• Socialize their existence and value to your staff.
As you gather and record each artifact, make an attempt to identify primary relationships and dependencies between key processes and functions. This information will prove helpful later on to improve and streamline business processes through consolidation into other processes or applications.
Inventorying software applications
To accurately assess ICD-10’s potential impact to your applications, you’ll need to itemize all the operational software, legacy applications and end-user developed applications, interfaces and files that comprise your application portfolio. Don’t forget the one-off apps, sneaker-net files, and that special database maintained by the financial geek that serves as a key part in your monthly revenue management forecasts.
For each software asset in your portfolio:
• Identify the attributes and metrics that will form the basis for your remediation plan.
• If possible, identify how the software uses ICD codes and the type of impact so you can begin to establish remediation patterns.
• Identify unused and/or applications that are near the end of their lifecycle that can be consolidated, migrated to other platforms, and/or retired.
• Collect key ICD-10-related attributes that can be used to plan and manage your assessment and remediation efforts.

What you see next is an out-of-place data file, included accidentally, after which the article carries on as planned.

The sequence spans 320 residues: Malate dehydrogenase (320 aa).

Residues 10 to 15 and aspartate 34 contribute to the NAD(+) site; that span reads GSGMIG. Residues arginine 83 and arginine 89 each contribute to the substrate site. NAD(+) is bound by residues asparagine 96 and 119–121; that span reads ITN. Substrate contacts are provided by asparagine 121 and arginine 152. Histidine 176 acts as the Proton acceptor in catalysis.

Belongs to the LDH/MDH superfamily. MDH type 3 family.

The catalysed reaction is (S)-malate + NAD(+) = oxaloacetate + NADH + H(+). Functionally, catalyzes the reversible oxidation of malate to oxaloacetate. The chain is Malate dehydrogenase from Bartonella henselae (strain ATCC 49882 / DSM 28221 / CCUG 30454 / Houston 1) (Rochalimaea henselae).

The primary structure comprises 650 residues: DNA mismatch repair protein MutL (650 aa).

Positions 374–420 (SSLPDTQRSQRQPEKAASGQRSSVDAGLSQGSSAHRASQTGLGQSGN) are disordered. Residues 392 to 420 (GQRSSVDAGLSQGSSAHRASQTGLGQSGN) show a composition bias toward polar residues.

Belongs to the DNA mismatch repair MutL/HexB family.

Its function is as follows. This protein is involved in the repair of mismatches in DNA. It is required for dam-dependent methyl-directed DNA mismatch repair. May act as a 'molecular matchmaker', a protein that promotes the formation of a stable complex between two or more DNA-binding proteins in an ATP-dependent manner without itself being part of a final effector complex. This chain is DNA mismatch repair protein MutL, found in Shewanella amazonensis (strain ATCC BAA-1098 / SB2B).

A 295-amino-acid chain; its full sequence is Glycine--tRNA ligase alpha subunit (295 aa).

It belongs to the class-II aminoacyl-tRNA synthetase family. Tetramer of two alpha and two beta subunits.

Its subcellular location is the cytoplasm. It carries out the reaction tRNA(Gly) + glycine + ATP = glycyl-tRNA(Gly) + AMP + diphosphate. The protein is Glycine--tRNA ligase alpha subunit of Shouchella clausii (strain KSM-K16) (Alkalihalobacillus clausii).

A little extra effort now will pay off later
In addition to collecting attributes to assist with your ICD-10 project planning and management, you should consider capturing asset attributes that can be used to manage the overall cost and value of your application portfolio. There’s likely little extra expense to capture additional information at this point and that expense can pay large dividends down the road. Key benefits of gathering this additional information now include:
• Serves as the basis for identification of redundant and outdated applications
• Assists with managing licensing, support and maintenance costs
• Assess and manage PHI risk – diagnosis is key PHI element
• Understand application landscape opportunities and risks
• Implement a managed process for controlling your assets
• Eliminate redundancy/duplication
Stakeholders, process owners and roles
To move forward with your ICD-10 project, or any project for that matter, you must identify the roles, process owner champions, subject matter experts and other stakeholders that make your business run. A comprehensive list of the key roles your business is dependent on – both internal and external – should be assembled. For each area, identify one or more individuals who can be held accountable to commitments.